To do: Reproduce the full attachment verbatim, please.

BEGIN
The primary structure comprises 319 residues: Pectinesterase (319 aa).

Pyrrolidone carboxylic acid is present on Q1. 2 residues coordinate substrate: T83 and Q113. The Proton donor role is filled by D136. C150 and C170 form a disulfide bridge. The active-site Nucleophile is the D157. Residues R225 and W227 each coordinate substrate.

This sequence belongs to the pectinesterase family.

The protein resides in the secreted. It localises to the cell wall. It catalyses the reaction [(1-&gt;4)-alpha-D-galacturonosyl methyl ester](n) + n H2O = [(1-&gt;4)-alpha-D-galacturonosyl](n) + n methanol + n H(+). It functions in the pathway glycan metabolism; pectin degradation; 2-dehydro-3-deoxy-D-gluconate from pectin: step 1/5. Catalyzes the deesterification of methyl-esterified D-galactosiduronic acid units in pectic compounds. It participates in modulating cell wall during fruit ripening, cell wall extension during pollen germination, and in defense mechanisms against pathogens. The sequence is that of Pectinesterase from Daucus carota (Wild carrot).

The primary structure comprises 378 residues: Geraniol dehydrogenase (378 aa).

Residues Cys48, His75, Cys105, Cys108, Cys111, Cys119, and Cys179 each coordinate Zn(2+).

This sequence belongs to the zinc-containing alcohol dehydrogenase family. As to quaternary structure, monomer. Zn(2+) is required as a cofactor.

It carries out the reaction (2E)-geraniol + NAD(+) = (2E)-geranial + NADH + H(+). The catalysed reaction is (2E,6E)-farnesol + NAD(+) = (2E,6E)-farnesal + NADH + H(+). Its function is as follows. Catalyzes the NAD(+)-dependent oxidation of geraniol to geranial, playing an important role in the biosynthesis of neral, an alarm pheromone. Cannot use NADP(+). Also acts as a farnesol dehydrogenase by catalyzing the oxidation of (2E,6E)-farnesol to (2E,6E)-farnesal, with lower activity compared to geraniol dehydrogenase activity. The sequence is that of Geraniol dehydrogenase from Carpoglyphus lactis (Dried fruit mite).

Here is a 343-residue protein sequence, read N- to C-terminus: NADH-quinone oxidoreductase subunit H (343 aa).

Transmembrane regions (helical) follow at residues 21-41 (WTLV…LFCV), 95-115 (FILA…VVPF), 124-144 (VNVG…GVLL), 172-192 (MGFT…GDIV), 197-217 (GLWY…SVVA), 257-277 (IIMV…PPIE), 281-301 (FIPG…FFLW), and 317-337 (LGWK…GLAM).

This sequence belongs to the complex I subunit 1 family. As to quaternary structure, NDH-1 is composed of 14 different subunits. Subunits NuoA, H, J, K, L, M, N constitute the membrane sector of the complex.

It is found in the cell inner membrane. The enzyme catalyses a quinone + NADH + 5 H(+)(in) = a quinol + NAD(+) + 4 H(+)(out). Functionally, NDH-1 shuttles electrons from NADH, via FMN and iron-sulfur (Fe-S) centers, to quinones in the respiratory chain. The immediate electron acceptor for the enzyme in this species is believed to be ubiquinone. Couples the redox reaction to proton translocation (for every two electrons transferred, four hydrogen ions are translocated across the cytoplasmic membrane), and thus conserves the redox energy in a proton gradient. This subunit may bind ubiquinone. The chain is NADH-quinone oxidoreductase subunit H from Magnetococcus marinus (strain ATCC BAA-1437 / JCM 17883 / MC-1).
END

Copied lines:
The primary structure comprises 319 residues: Pectinesterase (319 aa).

Pyrrolidone carboxylic acid is present on Q1. 2 residues coordinate substrate: T83 and Q113. The Proton donor role is filled by D136. C150 and C170 form a disulfide bridge. The active-site Nucleophile is the D157. Residues R225 and W227 each coordinate substrate.

This sequence belongs to the pectinesterase family.

The protein resides in the secreted. It localises to the cell wall. It catalyses the reaction [(1-&gt;4)-alpha-D-galacturonosyl methyl ester](n) + n H2O = [(1-&gt;4)-alpha-D-galacturonosyl](n) + n methanol + n H(+). It functions in the pathway glycan metabolism; pectin degradation; 2-dehydro-3-deoxy-D-gluconate from pectin: step 1/5. Catalyzes the deesterification of methyl-esterified D-galactosiduronic acid units in pectic compounds. It participates in modulating cell wall during fruit ripening, cell wall extension during pollen germination, and in defense mechanisms against pathogens. The sequence is that of Pectinesterase from Daucus carota (Wild carrot).

The primary structure comprises 378 residues: Geraniol dehydrogenase (378 aa).

Residues Cys48, His75, Cys105, Cys108, Cys111, Cys119, and Cys179 each coordinate Zn(2+).

This sequence belongs to the zinc-containing alcohol dehydrogenase family. As to quaternary structure, monomer. Zn(2+) is required as a cofactor.

It carries out the reaction (2E)-geraniol + NAD(+) = (2E)-geranial + NADH + H(+). The catalysed reaction is (2E,6E)-farnesol + NAD(+) = (2E,6E)-farnesal + NADH + H(+). Its function is as follows. Catalyzes the NAD(+)-dependent oxidation of geraniol to geranial, playing an important role in the biosynthesis of neral, an alarm pheromone. Cannot use NADP(+). Also acts as a farnesol dehydrogenase by catalyzing the oxidation of (2E,6E)-farnesol to (2E,6E)-farnesal, with lower activity compared to geraniol dehydrogenase activity. The sequence is that of Geraniol dehydrogenase from Carpoglyphus lactis (Dried fruit mite).

Here is a 343-residue protein sequence, read N- to C-terminus: NADH-quinone oxidoreductase subunit H (343 aa).

Transmembrane regions (helical) follow at residues 21-41 (WTLV…LFCV), 95-115 (FILA…VVPF), 124-144 (VNVG…GVLL), 172-192 (MGFT…GDIV), 197-217 (GLWY…SVVA), 257-277 (IIMV…PPIE), 281-301 (FIPG…FFLW), and 317-337 (LGWK…GLAM).

This sequence belongs to the complex I subunit 1 family. As to quaternary structure, NDH-1 is composed of 14 different subunits. Subunits NuoA, H, J, K, L, M, N constitute the membrane sector of the complex.

It is found in the cell inner membrane. The enzyme catalyses a quinone + NADH + 5 H(+)(in) = a quinol + NAD(+) + 4 H(+)(out). Functionally, NDH-1 shuttles electrons from NADH, via FMN and iron-sulfur (Fe-S) centers, to quinones in the respiratory chain. The immediate electron acceptor for the enzyme in this species is believed to be ubiquinone. Couples the redox reaction to proton translocation (for every two electrons transferred, four hydrogen ions are translocated across the cytoplasmic membrane), and thus conserves the redox energy in a proton gradient. This subunit may bind ubiquinone. The chain is NADH-quinone oxidoreductase subunit H from Magnetococcus marinus (strain ATCC BAA-1437 / JCM 17883 / MC-1).